A personal finance columnist for the NZ Herald

Inside Money: NZ Super reports for duty

Adrian Orr.
Adrian Orr.

With a 204-page annual report lodged and ready-to-read no one could accuse the New Zealand Superannuation Fund (NZS) of being disclosure-lite.

If anything the blockbuster 2013 NZS annual report could induce information-overload syndrome in susceptible readers.

As an experienced browser of corporate materials, however, I clicked on the PDF link in full knowledge of the consequences.

And, to be honest, I skipped a few bits.

The report includes an incredible amount of detail about how the NZS fund - now at about $23 billion - operates across a number of areas including its principles, performance, political guidelines and people.


While the headline stuff - performance, fund growth etc - is interesting enough, there's plenty of fascinating material buried deeper in the document.

For example, staff remuneration is always a popular topic, and the NZS report does not disappoint, providing a breakdown of how many employees earned over $100,000 - which in the 2013 year numbered 75 individuals (or 84 per cent of the total 89-strong workforce).

Total staff costs for the year hit $21.2 million for the year ($19.6 million in the 2012 period), including $4.5 million of bonus payments dished out to 43 employees.

"As a proportion of funds under management, however, [staff remuneration] costs remained stable at 0.10 per cent," the NZS report says.

That might represent good value, but just in case the NZS says it has "implemented a personal efficiency training programme" for its staff this year.

The NZS report also provides staff data including a breakdown by age, gender (females represent 36 per cent of employees and 43 per cent of the board), disability status (1 per cent of workforce compared to 0 in previous years), staff turnover (13 per cent), educational qualifications and heath and safety statistics.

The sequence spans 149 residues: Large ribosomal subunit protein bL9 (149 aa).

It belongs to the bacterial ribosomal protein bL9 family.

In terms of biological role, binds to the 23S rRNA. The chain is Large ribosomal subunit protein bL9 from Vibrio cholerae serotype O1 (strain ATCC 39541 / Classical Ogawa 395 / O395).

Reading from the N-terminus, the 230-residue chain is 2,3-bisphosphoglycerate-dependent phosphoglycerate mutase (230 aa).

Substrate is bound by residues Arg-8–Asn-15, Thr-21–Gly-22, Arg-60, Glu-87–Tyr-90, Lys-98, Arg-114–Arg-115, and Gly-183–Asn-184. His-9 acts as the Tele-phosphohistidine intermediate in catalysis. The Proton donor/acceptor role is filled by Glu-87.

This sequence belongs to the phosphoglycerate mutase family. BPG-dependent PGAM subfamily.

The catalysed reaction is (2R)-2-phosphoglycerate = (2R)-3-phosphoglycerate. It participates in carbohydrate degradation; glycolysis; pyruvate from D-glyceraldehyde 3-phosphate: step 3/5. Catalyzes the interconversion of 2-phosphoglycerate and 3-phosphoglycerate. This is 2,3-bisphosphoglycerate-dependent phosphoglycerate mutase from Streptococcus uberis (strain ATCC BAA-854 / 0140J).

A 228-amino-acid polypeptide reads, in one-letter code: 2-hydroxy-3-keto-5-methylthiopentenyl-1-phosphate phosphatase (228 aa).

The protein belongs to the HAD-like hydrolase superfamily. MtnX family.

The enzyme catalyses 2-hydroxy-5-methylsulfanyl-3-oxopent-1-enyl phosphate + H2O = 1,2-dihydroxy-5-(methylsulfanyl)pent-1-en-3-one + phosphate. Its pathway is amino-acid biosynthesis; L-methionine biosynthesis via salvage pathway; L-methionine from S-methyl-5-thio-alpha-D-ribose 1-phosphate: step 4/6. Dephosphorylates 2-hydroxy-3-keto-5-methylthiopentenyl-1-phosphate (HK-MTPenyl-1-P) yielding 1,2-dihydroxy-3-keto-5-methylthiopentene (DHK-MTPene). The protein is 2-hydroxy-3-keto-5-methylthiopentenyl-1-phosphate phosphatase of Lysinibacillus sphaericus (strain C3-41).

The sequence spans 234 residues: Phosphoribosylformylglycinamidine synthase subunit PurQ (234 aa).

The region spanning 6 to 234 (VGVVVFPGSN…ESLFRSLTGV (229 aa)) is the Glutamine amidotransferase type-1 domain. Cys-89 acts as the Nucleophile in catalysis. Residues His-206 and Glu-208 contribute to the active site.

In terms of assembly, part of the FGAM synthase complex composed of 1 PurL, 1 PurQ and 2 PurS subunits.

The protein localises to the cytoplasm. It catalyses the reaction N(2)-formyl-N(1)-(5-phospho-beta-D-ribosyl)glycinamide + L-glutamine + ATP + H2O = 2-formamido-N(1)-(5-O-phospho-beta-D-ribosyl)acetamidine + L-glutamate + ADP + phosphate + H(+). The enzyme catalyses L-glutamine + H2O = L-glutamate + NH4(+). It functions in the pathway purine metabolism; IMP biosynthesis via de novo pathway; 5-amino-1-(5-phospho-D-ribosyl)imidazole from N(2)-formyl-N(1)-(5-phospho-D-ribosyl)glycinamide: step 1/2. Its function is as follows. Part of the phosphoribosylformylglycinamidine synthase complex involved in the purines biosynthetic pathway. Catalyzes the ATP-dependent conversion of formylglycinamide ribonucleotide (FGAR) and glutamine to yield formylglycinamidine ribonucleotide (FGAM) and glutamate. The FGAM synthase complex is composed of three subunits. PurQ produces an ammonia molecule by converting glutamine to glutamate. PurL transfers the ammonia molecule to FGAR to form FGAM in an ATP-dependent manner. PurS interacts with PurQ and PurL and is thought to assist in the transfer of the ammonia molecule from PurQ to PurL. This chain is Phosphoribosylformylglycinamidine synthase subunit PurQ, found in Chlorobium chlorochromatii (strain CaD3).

Overall the NZS reported expenses of $112.9 million (or 0.53 per cent of funds under management) in the 2013 annual period, which reduced to just over $85 million (or 0.41 per cent of funds under management) excluding external manager performance fees.

In fact, external fund manager performance fees and base fees were just about equal this year, coming in at $26.6 million and $30.8 million respectively compared to $38.3 million and - $11.5 million (yes, that's a negative sign) in the previous year.

Even better, this year for the first time the NZS discloses how much money it has allocated to each of the 50-odd managers in its portfolio. With about $4.5 billion of to look after in a "bespoke global listed passive equities" mandate, State Street Global Investors has the largest single chunk of NZS money (which should be matched by new similar mandates awarded to BlackRock and Northern Trust).

On the New Zealand equities side, AMP Capital, Devon Funds Management and Milford Asset Management have racked up total funds under management for NZS of $228 million, $260 million and $304 million respectively.

There is more, much more, to glean from the report but don't be alarmed by the obvious expense such a mammoth publication effort would've incurred as the NZS upped its tax bill this year to almost $1 billion versus $183.3 million in 2012.

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A personal finance columnist for the NZ Herald

David is a freelance journalist who has covered the financial services business on both sides of the Tasman for over 15 years. He is the editor of industry website Investment News. David has edited magazines and websites for the financial advice, investment and superannuation industries.

Read more by David Chaplin

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